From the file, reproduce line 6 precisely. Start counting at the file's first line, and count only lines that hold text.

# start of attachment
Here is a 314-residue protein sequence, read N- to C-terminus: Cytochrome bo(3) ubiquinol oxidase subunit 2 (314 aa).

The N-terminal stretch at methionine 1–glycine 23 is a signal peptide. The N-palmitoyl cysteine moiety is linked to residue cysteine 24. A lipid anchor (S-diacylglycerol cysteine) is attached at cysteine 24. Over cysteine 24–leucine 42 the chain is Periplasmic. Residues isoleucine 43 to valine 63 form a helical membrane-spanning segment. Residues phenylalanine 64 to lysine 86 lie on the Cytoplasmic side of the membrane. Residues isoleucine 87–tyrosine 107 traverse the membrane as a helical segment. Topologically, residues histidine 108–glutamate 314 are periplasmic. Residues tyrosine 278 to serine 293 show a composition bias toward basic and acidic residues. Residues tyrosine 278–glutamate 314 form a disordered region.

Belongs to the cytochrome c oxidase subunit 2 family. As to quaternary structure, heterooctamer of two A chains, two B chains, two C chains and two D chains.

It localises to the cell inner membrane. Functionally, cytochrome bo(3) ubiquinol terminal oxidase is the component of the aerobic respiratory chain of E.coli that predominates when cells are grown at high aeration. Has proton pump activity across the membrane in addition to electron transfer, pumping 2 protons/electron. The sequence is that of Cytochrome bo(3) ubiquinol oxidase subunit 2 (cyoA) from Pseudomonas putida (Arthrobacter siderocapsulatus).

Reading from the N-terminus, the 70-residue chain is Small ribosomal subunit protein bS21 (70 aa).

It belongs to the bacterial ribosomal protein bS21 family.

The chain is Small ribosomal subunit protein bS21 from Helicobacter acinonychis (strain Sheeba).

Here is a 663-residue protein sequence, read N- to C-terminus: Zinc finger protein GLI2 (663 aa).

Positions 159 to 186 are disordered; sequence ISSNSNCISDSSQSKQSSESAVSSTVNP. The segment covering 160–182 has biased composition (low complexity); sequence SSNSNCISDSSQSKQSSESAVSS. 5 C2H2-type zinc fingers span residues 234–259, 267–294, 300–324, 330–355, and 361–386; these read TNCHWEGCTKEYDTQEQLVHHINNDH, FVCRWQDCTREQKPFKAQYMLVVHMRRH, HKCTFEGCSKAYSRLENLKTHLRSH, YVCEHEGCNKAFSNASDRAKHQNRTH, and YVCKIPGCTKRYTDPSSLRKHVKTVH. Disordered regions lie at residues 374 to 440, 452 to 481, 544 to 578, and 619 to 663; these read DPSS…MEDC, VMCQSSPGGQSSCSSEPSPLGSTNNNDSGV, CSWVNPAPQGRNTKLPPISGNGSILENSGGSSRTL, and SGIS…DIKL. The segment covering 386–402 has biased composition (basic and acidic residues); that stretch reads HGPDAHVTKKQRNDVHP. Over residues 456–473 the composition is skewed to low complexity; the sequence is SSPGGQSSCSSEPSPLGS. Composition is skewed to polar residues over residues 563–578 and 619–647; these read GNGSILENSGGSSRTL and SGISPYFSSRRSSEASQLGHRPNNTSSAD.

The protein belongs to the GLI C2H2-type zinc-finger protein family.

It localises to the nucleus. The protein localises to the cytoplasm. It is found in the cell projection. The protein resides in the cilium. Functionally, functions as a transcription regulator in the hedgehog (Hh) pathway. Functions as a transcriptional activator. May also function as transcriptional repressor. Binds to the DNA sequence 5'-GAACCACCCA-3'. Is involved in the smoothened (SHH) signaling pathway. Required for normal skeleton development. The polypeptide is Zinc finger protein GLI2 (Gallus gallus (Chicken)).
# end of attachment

It belongs to the bacterial ribosomal protein bS21 family.